Venkayamma v. Venkataramanayamma, 25 Mad. 678 (PC):
The Privy Council recognised joint tenancy of the English type in one case. In that case A and B, two brothers inherited their maternal grandfather’s property. This does not become their ancestral property because ancestral property should be derived from paternal ancestors.
Still the Privy Council held that on the death of A, his heirs cannot take his share of the property since Â can claim it by survivorship. In short they recognised joint tenancy of the English type in this case. This is erroneous and is opposed to Hindu Law concepts.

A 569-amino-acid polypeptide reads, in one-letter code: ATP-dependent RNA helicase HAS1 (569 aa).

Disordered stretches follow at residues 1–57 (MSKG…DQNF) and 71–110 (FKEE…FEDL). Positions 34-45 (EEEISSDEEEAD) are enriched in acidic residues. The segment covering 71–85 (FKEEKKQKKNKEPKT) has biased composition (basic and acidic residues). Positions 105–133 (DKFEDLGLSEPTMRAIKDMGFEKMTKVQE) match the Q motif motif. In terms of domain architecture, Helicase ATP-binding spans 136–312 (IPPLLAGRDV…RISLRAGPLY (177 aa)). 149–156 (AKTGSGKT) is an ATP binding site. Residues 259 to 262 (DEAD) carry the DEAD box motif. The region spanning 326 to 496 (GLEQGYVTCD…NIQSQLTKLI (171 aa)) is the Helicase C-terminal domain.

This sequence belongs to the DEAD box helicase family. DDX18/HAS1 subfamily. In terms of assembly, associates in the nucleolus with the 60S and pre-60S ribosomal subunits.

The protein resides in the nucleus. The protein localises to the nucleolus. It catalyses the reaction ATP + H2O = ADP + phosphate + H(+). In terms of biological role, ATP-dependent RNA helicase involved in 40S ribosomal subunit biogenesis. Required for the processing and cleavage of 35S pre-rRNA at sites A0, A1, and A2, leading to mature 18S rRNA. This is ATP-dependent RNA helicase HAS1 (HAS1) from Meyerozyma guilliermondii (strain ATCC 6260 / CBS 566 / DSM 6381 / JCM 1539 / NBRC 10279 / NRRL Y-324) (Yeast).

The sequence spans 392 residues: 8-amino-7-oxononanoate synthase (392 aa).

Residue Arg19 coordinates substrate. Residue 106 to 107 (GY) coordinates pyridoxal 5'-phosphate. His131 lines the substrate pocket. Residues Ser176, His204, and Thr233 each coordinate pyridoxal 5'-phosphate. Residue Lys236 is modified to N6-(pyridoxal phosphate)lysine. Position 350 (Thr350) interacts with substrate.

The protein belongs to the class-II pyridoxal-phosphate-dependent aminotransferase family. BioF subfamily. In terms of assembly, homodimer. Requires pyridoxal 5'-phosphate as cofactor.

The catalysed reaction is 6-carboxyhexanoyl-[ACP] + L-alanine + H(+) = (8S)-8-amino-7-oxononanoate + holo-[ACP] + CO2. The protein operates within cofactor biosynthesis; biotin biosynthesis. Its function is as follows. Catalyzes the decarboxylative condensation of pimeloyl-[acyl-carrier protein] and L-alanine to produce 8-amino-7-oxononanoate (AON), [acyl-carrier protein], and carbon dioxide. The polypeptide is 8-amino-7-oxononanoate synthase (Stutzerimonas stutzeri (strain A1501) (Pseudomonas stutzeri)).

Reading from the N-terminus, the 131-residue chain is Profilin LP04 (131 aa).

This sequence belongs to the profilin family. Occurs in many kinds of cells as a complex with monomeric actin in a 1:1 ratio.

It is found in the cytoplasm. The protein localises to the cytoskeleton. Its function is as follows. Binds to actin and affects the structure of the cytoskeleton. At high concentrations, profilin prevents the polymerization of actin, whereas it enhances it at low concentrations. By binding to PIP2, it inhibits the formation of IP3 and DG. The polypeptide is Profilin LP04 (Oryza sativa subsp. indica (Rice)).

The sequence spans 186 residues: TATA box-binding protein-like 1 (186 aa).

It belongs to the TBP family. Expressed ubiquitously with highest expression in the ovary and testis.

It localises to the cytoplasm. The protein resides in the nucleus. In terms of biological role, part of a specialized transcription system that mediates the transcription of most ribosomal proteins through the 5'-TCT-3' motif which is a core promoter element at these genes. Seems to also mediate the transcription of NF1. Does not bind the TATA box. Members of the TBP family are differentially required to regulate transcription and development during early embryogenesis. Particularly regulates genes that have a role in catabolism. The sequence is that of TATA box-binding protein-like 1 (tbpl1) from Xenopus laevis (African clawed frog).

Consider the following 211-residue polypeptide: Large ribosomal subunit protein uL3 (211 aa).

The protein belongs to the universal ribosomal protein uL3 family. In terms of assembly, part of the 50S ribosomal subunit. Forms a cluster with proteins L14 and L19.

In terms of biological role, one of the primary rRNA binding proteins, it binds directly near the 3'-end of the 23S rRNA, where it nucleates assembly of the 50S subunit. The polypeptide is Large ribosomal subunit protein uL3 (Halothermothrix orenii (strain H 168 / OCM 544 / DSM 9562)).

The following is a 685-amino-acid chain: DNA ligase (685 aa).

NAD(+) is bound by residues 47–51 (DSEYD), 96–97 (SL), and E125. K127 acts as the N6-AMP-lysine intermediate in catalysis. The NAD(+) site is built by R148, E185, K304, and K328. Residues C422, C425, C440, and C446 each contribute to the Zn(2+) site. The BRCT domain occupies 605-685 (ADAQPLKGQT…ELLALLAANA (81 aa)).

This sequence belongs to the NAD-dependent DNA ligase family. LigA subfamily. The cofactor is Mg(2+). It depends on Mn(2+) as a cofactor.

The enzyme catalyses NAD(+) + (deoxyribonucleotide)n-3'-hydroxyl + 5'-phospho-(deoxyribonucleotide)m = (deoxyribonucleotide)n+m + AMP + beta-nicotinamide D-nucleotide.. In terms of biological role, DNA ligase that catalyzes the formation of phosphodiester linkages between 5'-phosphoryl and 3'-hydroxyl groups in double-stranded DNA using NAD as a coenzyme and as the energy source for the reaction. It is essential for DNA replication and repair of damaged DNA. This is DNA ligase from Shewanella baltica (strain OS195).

Section 19 has now statutorily overruled the Privy Council decision. When property devolves upon a plurality of heirs, they take as tenants-in-common without the right of survivorship. So the correct Hindu Law concept has now been restored.
Division per Capita and Not Per Stripes:
Suppose there are four heirs who take together. If they take per capita each will get 1/4th share. This is the normal rule. The Act, however, provides that in certain cases division of the property shall be stirpital. Thus s. 10 provides that among Class I heirs, there is the right of representation for the children of pre-deceased son and of pre-deceased daughters. In such a case the division is stripital, according to the branches.
Thus, if there is one son and also if there are three sons of a pre-deceased son the son takes half the property, and the three grandsons will each 1/6 only for between them they should together take the half- share of the branch of their father. So except as provided in the Act itself, co-heirs take only per capita.